April 10, 2011: The night of the planet of the rings
After the campaign of Jupiter, Saturn takes over the night and is now around its oposition. Good forecast for this weekend and the possibility of testing a Lumenera Skynyx encouraged us to make an observation and thus inaugurate the good weather.
After loading all the material, we went to the “Llano de la Perdiz”, a close place to the city of Granada. We arrived around 1:00 am (night from Saturday to Sunday).
Our main goal was to compare two CCD video cameras and two telescopes with Saturn, given the good seeing that we had (8 / 10). Specifically, we use a 63-cm reflector newton (obsession 25 ") in adobson mount and a Meade LX200R 8" on CGEM mount.
The cameras used were the QHY5 from Lunático and a lended Lumenera Skynyx 2.0 mono. In the pictures below you can see the results of the combination of both cameras with each of the telescopes.
Something which has attracted our attention is that despite the price of Lumenera, it arrived without the nose tube that connects the camera with the focuser (fortunately it was compatible with a QHY5 nose). But even more surprising was that no capture software comes with the camera and it is neccesary to get a third party one. Except for this, the camera is very promising in terms of speed of frames (over 60) and the high sensitivity of the sensor which allows to avoid the effects of the seeing.
Some data we want to highlight is the increased sensitivity of the Lumenera which allows very fast and avoid in a big manner the effects of seeing. However, if we consider the relationship between the performance and the cost of the camera, it seems that the QHY5 presents some advantage. Another detail is that each camera produces images of different sizes due to the different sizes in the pixels and sensor.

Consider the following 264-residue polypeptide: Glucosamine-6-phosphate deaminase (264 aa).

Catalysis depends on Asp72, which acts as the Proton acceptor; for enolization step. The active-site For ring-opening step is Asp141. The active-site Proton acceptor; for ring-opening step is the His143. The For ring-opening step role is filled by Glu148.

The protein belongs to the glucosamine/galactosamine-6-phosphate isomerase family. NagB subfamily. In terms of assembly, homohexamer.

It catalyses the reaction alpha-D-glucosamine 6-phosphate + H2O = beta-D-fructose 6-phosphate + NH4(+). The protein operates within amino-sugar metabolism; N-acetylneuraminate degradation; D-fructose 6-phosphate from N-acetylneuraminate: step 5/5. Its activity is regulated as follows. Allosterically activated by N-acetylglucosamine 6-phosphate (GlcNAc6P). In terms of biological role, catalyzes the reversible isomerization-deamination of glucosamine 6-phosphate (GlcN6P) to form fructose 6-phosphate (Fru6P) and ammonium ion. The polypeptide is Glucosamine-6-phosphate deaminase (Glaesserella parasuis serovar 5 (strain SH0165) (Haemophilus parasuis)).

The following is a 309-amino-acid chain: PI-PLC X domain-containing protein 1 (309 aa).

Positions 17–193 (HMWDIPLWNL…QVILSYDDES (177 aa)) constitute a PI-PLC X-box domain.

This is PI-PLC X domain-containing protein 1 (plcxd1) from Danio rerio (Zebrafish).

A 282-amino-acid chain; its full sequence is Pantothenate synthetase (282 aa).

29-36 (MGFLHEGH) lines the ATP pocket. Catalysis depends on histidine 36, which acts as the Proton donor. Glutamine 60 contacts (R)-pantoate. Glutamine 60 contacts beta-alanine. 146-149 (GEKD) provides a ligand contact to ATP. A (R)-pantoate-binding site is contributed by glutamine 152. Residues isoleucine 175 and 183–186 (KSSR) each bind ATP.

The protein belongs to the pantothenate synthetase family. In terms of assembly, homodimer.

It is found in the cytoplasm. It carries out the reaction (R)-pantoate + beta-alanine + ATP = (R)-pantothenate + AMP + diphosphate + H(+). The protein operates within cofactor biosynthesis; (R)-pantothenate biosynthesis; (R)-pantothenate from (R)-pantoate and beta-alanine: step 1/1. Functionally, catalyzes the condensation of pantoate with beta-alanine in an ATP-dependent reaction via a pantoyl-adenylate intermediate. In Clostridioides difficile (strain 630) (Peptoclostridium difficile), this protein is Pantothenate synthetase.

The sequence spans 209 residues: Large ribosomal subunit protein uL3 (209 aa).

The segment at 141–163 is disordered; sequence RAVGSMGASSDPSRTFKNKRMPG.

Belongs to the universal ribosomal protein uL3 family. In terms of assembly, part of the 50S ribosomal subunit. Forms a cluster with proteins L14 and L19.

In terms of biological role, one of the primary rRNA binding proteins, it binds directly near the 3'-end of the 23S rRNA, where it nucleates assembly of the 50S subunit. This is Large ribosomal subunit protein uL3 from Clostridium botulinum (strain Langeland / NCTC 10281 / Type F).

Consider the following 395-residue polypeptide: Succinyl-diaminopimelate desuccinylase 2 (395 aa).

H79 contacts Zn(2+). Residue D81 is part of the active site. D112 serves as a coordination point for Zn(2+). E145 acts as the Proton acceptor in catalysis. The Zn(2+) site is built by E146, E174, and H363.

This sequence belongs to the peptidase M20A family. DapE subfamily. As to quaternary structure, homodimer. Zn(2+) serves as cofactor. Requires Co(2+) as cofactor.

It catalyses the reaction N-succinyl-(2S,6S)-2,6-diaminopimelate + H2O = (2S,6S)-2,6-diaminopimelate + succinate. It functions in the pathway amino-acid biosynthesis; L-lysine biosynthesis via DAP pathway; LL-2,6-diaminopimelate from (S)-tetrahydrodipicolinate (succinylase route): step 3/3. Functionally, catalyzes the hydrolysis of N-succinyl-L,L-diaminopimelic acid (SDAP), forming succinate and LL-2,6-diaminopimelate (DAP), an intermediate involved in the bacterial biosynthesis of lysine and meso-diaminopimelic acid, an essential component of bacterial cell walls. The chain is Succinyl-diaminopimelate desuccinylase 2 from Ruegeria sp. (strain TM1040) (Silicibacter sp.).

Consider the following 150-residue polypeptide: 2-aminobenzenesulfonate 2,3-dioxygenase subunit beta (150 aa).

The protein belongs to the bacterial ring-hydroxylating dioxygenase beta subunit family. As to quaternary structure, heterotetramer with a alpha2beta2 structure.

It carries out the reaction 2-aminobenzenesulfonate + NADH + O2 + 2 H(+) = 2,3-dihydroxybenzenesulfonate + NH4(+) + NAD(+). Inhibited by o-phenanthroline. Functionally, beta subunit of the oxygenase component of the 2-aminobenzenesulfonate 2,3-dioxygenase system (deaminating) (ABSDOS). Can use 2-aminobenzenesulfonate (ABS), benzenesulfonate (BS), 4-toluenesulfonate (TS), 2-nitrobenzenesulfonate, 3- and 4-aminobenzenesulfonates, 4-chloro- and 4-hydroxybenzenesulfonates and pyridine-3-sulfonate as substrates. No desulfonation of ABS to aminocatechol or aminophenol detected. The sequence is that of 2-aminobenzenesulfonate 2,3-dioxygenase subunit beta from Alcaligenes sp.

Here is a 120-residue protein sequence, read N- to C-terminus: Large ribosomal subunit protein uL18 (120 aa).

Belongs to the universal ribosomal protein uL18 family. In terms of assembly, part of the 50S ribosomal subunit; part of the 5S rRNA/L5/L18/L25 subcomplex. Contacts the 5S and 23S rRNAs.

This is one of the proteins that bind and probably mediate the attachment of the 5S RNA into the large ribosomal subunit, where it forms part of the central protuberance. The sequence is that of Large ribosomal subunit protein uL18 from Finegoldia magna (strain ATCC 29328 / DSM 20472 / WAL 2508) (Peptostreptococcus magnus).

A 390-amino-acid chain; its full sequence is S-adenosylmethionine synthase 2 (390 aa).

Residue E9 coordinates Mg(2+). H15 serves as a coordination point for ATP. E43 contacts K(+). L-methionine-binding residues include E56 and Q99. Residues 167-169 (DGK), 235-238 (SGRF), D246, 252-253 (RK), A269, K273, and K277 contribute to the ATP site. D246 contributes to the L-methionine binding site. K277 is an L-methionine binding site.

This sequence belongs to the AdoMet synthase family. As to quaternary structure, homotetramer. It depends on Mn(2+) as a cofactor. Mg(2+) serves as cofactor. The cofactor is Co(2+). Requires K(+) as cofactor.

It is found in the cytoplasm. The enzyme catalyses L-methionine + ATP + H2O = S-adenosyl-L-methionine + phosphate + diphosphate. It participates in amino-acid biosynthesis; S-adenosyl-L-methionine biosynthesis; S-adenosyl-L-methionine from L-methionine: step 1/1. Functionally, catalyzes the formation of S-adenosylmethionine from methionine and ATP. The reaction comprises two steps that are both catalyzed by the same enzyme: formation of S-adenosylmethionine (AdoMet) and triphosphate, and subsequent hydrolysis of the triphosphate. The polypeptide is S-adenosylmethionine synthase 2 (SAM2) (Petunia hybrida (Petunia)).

We do not want to end this review without mentioning that aside from these shots, we had the opportunity to enjoy a stroking and amazing live image through the 63 cm telescope. A Saturn at almost 500 powers with high definition! We could see the Cassini and Encke divisions, the storm that erupted earlier this year and so on. The edges of the planet and rings were well-defined (like the edge of a sheet of paper) and very stable. We hope that we will still have the chance to see the ringed planet but this night the seeing was so good that it will be really dificult to surpass that stability.
In conclusion we can say without doubt that the seeing plays a key role in the final results of the images. The Lumenera is a good camera but it is unexplainable that comes with no nose and no capture software. Finally, we will need further testing with these cameras and spend some days to try RGB color. But that is another story.